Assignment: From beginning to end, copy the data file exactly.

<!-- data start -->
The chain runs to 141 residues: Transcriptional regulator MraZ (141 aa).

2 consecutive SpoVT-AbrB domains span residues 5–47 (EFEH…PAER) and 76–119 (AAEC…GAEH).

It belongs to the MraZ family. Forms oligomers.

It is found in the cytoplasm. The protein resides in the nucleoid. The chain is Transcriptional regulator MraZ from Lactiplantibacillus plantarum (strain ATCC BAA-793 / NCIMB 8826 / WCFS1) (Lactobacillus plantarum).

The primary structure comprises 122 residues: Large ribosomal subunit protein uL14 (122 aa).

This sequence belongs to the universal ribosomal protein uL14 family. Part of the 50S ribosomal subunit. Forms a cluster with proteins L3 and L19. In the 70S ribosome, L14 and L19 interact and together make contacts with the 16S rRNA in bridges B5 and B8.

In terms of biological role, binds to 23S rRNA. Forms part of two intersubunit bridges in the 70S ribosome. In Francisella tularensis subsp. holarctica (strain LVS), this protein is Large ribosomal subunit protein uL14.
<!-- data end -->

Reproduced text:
The chain runs to 141 residues: Transcriptional regulator MraZ (141 aa).

2 consecutive SpoVT-AbrB domains span residues 5–47 (EFEH…PAER) and 76–119 (AAEC…GAEH).

It belongs to the MraZ family. Forms oligomers.

It is found in the cytoplasm. The protein resides in the nucleoid. The chain is Transcriptional regulator MraZ from Lactiplantibacillus plantarum (strain ATCC BAA-793 / NCIMB 8826 / WCFS1) (Lactobacillus plantarum).

The primary structure comprises 122 residues: Large ribosomal subunit protein uL14 (122 aa).

This sequence belongs to the universal ribosomal protein uL14 family. Part of the 50S ribosomal subunit. Forms a cluster with proteins L3 and L19. In the 70S ribosome, L14 and L19 interact and together make contacts with the 16S rRNA in bridges B5 and B8.

In terms of biological role, binds to 23S rRNA. Forms part of two intersubunit bridges in the 70S ribosome. In Francisella tularensis subsp. holarctica (strain LVS), this protein is Large ribosomal subunit protein uL14.